Still there are a few trends to be spotted:

# Most owners have a marked inclination not to reveal more of themselves. The Times of India‘s Samir and Vineet Jain; Dainik Bhaskar‘s Sudhir Agarwal; India Today‘s Aroon Purie; Network 18′s Raghav Bahl; NDTV’s Prannoy and Radhika Roy; Sun TV’s Kalanidhi Maran; India TV’s Rajat Sharma; Hindustan TimesShobhana Bharatiya et al haven’t bothered to fill up the form.

# The list is so Bombay-Delhi centric that it would seem that the South and East of India are in some other country. Result: India’s biggest publications like Malayala Manorama, Ananda Bazar Patrika, Eenadu, Dina Thanthi, have no representation in a 100-rupee booklet that claims to represent “our entire ecosystem” (editor Anant Rangaswami‘s description).

# The new media goes almost completely unrepresented but for the presence of blogger Amit Varma, and many (Mid-Day‘s Tarique Ansari, NDTV’s Raj Nayak) admit they are technologically challenged.

# In a list teeming with people born in small-town India (Meerut, Madurai, Rohtak, Ratlam, Dhanbad, Kanpur, Karur, Manipal, Varanasi), many were born elsewhere: Business India founder Ashok Advani born in Hyderabad (Sindh); Outlook editor-in-chief Vinod Mehta, Rawalpindi; India Today proprietor Aroon Purie, Lahore, and COO Mala Sekhri, London; CNBC’s Senthil Chengalvarayan, Kandy, Sri Lanka; A.P. Parigi, ex-Radio Mirchi head, Colombo; Vaishnavi Communications’ Neera Radia, Kenya; INX chief Peter Mukherjea, London.

Also read: 26% of India’s powerful are media barons

The 11 habits of India’s most powerful media pros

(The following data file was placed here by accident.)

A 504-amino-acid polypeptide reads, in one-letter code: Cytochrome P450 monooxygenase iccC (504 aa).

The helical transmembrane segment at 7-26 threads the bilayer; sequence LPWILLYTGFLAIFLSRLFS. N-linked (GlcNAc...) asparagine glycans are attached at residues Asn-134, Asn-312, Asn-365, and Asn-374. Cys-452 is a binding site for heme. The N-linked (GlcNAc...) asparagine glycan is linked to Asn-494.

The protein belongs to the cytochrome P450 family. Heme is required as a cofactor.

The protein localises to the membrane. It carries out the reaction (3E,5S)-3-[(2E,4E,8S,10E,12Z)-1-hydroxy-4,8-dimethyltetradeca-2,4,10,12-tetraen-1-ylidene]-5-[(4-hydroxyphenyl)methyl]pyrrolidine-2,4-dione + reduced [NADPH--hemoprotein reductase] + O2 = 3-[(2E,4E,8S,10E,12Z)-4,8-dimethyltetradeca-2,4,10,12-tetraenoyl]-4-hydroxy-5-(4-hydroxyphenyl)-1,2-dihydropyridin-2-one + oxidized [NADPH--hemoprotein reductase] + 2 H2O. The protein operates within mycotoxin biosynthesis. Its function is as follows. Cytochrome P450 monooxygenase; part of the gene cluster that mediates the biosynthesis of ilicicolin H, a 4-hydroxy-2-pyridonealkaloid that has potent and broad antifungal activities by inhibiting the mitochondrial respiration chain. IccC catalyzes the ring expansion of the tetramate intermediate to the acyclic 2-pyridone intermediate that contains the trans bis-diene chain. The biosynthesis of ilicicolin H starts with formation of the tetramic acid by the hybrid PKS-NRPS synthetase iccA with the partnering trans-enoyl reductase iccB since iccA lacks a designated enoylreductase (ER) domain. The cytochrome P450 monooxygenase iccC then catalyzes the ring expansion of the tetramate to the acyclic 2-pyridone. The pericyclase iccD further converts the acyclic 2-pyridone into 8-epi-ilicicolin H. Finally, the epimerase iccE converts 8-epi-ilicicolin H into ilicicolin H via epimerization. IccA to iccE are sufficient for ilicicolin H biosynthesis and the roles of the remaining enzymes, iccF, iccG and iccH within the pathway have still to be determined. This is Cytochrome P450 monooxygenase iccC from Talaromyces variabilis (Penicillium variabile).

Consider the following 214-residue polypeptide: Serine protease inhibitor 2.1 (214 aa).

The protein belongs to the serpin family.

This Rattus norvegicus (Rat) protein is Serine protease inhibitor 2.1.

26% of India’s most powerful are media barons

6 March 2009

The latest issue of India Today magazine carries the annual ranking of the 50 most powerful people in the country, and 13 media worthies find a mention.

All but two of them have shown an improvement over last year’s ranking. Remarkably, only one major English newspaper group is on the list.

The brothers Samir and Vineet Jain who run The Times of India group, come in at No.8 (up one place from No. 9 last year); Raghav Bahl of Network 18 is at 15 (up from No.18); Ronnie Screwvala of UTV is at No. 20 (up from No. 24); Subhash Chandra of Zee Network is at No. 22 (up from No. 20); Kalanidhi and Dayanidhi Maran of Sun Networkare at No. 24 (up from No. 31); Ramesh and Sudhir Agarwal of Dainik Bhaskar are at No. 35 (up from No. 37);  uncle and nephew Mahendra Mohan and Sanjay Gupta are at No. 39 (up from No. 45); Rajeev Chandrashekhar of Asianet and Suvarna is at No 46 (up from No. 50).

The only media barons whose stock has gone down are Prannoy and Radhika Roy of NDTV who are at No. 42, down 20 places from No. 22 last year.

Missing from last year’s list is T. Venkattram Reddy of Deccan Chronicle and Asian Age.

As always, though, the masala is in the fineprint.